On the due date I went to Court and shockingly was placed before a Magistrate and charged with the offence of intentionally wasting water. I have never heard of the offence as there are so many taps which leak throughout Dar es Salaam and no action has been taken against them. How serious is this offence? It seems someone is trying to make money from me.
The Dar es Salaam Water and Sewerage Authority Act provides that it is an offence for any person to carelessly waste water or negligently misuse water. This is for the simple and logical reason that there is scarcity of water and we must conserve water. In your case, you should have fixed the tap the moment it was broken because there are many areas in Dar es Salaam and across the country which do not have water due to low levels of water.
What you have been charged with is an offence which is duly provided for under the law and if found guilty, you can be held liable to pay a fine of not exceeding one hundred thousand or be imprisoned for a period not exceeding three months or to both. We suggest you take this very seriously.
A couple of observations from your question. First, when you said you were asked to visit the Court, you should have immediately known that it was not merely a request but an order, in that you were being summoned to Court. A Court is a fountain of justice and not a place you merely ‘visit’. Secondly that just because other taps are leaking does not mean you do not make time from your ‘busy’ schedule to repair it. Lastly, the fact that the tap has been leaking for a month is enough evidence for the prosecutor to convict you under the offence. We recommend you get an attorney to guide you on this.
HIV compulsory testing
I applied for a job as a receptionist in a company in Dar and was accepted after undergoing a vigorous interview. I was then informed to go to a designated hospital and get my blood tests done. When I went to hospital, the attending lab technician took my blood and attached it to a form that showed what tests were to be done. I realized that I was to be tested for HIV and immediately refused to proceed. I took the blood sample with me and left the hospital. Can the company test me without my consent? Is this not illegal?
The HIV and AIDS prevention Act provides that HIV testing shall be done at the consent of the person concerned. No person is under obligation to undergo HIV testing without his or her consent unless the Court has ordered so or the person is donating blood or organs or the person is a sexual offender. To the best of our knowledge, you are neither of these.
What the company did is illegal because even the Employment and Labour Relations Act prohibits any kind of discrimination among employees of the company hence whether the employee is HIV positive or not should not, generally, interfere with his or her employment.
The Hospital may also be liable in that they proceeded, or nearly proceeded, to test you for HIV without getting your consent. You have a cause of action against both your prospective employer and the hospital. Your attorney can guide you further.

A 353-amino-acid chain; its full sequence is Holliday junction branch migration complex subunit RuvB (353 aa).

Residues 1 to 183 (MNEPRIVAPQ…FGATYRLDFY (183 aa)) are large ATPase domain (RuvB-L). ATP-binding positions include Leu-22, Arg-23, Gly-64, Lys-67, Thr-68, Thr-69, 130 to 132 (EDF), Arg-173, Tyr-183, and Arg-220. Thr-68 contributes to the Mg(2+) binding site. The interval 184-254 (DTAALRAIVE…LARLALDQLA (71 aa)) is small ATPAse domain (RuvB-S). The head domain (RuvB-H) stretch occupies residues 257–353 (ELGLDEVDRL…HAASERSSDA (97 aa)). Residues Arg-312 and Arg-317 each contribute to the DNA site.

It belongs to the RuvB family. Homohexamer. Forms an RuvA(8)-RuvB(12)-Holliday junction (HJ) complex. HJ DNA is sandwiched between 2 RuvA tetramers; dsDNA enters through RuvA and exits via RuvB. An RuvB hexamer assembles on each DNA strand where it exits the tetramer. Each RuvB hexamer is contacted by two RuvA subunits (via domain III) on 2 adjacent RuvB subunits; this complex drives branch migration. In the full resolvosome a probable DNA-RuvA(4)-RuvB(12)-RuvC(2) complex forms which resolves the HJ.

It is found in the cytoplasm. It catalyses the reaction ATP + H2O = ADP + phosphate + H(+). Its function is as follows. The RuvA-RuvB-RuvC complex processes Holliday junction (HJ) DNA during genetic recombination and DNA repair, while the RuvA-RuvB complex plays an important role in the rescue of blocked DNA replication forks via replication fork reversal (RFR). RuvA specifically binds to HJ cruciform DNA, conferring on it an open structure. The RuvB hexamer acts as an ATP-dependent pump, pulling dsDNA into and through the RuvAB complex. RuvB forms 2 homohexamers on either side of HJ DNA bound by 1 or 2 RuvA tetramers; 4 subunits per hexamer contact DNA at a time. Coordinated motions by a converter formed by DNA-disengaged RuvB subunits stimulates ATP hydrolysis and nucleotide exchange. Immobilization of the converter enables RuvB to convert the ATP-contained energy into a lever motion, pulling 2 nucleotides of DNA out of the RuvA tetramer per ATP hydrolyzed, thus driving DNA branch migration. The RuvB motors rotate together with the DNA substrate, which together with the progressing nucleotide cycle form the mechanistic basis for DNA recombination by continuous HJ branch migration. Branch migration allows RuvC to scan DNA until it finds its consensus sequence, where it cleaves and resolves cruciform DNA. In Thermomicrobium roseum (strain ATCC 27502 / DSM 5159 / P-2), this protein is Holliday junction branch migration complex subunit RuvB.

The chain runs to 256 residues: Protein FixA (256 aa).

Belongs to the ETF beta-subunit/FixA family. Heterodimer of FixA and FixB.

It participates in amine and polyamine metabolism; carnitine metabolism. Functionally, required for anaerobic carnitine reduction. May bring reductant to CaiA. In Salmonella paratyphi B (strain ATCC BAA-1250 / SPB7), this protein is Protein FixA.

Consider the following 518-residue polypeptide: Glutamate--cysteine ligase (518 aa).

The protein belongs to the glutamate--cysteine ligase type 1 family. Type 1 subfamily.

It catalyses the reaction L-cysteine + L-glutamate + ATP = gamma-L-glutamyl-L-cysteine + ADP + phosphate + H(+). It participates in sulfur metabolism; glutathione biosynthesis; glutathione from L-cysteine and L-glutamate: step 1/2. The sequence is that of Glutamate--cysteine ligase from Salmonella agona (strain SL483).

Company with one shareholder
I wish to register a company in my name and wish to be the sole shareholder. Is this allowed?
The Registrar of Companies will not allow you to register a company with less than two shareholders. One of the Companies Act sections reads as follows: If at any time the number of members of a company is reduced below two, and it carries on business for more than six months while the number is so reduced, every person who is a member of the company during the time that it so carries on business after those six months and knows that it is carrying on business with fewer than two members, shall be liable (jointly and severally with the company) for the payment of the whole debts of the company contracted during that time.
The Business Laws (Miscellaneous Amendments) Act 2011 is a new bill that is being debated in parliament and once approved by parliament, shall allow a company to have a single shareholder/member. This new change states as follows:
A limited liability single shareholder company shall be formed by one member.
The company's list of members shall contain: (a) the name and address of the sole member; and
(b) identification and a statement that the company contains only one member.
It further states that where the membership of a limited liability single shareholder company increases from one to two or more, the occurrence of that event shall be entered into the company's register of members with-
(a) the name and address of the person who was formerly the sole member; (b) a statement that the company ceased to have one member; and (c) the date on which that event occurred.
The amendment also adds that a company or any officer of the company who contravenes the provisions of this section commits an offence and shall on conviction be liable to a fine of shillings five million or to imprisonment for a term of two years or to both.
If this Bill passes parliament, you will be able to register a company with only one shareholder.
Meanwhile you have the option of registering a business under your own name as a sole proprietor. This will give you full control of the company. The only major drawback is that the liability of the sole proprietor is not limited and any claims against this sole proprietorship company will spillover to all your personal assets.